Cayce McCabe, a Democratic ad maker with the firm Adwell, believes he’s crafted the first AI-powered launch video for client Peter Dixon, a California Democrat running to represent the state’s 16th district, which includes Silicon Valley.
Rep. Anna Eshoo (D) is retiring and the race to succeed her will be highly competitive. That’s part of the reason why McCabe and his team used turned to a bevy of software tools, including Adobe After Effects, Cinema 4D, Adobe Premiere, Stable Diffusion, Kaiber.ai and EbSynth, to create Dixon’s multiple-locale launch video, which debuted on X earlier this month.
If anything, it’s a unique experience for the viewer and a sign of things to come for media consultants.
C&E: Tell us about how you created this video.
McCabe: The point, I would say, is that I see the potential for [AI tools]. It’s not there yet, though. Every step along the process, when it came down to shooting, when it came down to what was in the background of the shots, knowing that they would be turned into something in AI — we didn’t want the backgrounds to look like something that weren’t correct, that didn’t look like where he was in Kenya or that didn’t look like where he was in Afghanistan. To have some level of control into the creative look, we had to blend softwares and do the background and the foreground separately and a bunch of things like that.
There’s been very little use of AI video in advertising, in part, because it’s really early in that technology and it’s not quite there yet to be leaned on in a way that sort of replaces [computer generated graphics]. We’ve seen it used more for still images, which is where I think it’s probably the most innovative in what we are doing in advertising. But I really wanted to push it and use AI video, if possible — largely because I hadn’t seen it done before.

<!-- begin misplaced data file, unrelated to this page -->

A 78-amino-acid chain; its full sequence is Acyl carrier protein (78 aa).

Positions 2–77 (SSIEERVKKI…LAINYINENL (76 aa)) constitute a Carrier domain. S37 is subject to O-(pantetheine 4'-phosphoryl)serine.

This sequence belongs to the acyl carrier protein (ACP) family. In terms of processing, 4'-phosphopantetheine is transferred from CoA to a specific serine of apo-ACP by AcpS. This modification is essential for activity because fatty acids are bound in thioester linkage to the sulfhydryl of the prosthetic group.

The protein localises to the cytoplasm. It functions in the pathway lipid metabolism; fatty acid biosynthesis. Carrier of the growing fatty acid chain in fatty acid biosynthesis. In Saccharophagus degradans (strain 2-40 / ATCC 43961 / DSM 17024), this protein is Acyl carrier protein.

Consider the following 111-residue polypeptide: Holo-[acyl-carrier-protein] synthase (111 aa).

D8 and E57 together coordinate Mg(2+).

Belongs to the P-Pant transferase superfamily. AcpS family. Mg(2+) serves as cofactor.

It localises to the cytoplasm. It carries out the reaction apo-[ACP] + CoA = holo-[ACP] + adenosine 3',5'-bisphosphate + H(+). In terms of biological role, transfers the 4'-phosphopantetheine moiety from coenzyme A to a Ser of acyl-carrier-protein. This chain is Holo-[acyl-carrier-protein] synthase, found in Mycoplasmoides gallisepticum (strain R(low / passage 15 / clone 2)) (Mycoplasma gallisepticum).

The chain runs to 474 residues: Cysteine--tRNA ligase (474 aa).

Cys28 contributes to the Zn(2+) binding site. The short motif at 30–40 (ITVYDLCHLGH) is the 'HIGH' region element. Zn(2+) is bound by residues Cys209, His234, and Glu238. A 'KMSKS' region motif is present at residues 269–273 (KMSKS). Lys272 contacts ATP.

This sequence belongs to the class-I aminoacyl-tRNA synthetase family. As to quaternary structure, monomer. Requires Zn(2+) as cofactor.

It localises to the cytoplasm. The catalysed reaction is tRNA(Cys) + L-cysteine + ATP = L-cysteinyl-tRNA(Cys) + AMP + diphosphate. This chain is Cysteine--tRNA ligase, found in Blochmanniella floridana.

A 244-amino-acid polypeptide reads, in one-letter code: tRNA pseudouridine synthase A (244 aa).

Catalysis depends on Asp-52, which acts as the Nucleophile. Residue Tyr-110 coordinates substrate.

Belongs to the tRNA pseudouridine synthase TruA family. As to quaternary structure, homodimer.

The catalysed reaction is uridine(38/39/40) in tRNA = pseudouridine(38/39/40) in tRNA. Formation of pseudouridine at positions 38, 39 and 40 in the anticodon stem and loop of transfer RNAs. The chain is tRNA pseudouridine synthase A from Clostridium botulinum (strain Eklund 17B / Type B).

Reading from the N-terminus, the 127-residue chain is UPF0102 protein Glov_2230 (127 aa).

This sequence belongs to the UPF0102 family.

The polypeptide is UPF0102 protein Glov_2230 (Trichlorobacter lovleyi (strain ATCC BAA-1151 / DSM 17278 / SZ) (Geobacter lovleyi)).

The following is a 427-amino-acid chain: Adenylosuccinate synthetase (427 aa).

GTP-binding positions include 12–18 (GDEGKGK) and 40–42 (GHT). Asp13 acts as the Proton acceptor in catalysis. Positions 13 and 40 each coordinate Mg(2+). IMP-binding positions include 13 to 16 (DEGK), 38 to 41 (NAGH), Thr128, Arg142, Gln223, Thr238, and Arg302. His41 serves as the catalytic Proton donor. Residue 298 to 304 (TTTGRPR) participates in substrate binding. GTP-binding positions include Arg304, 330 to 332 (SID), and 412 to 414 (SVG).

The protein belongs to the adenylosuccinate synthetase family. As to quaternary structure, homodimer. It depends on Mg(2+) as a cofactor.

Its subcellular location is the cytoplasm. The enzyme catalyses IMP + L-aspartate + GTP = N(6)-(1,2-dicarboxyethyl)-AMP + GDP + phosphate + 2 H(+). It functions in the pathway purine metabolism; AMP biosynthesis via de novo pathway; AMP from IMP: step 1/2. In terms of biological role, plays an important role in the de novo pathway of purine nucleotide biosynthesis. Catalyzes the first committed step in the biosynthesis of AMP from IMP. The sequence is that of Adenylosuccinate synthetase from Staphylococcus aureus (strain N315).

C&E: How was the workflow for this video different from other projects?
McCabe: The workflow looked a lot more like a standard workflow. When it came to generating a stylized look — rotoscoping 3D camera tracking — there’s a lot on the backend that made this look clean. We had to use a lot of different softwares.
C&E: Was this an expensive project?
McCabe: We shot this video in one day. We edited in two days. So we basically made this in three days. This came out to like $60,000. To do this same concept in [computer generated imagery] would be significantly more expensive and take significantly longer.
C&E: How do you see generative AI being deployed this cycle?
McCabe: The most interesting place that it can be used in what we do is in generating stock images. I don’t think it’s anywhere near ready to take the place of shooting footage, of shooting the candidate, right? But I do think that, the technology is pretty darn good in creating imagery that we would otherwise just license from a stock library.
You’ve already got Adobe and a lot of stock libraries doing AI generated images. It takes some phishing to get what you’re looking for, or to not have funky hands or things like that. But I think that’s probably the place that you’re going to see it impacting ads — even this cycle.
C&E: Do you think this will replace CGI?
McCabe: I’ve made ads that are completely CGI, where we shoot everything in front of a green screen. I do think we’ll get to a place where it does. It’s a game changer. I worry about a lot of artists who do that work. It’s expensive, long work. But figuring out how to utilize this technology to make some of that work better and easier while also still protecting the professionalism and expertise of folks who work in this field [will be important].
I hired a [CGI] editor who has been working in and experimenting with AI. So I think you see a lot of the folks and the artists that do this work are figuring out how they can use this technology to be better what they do.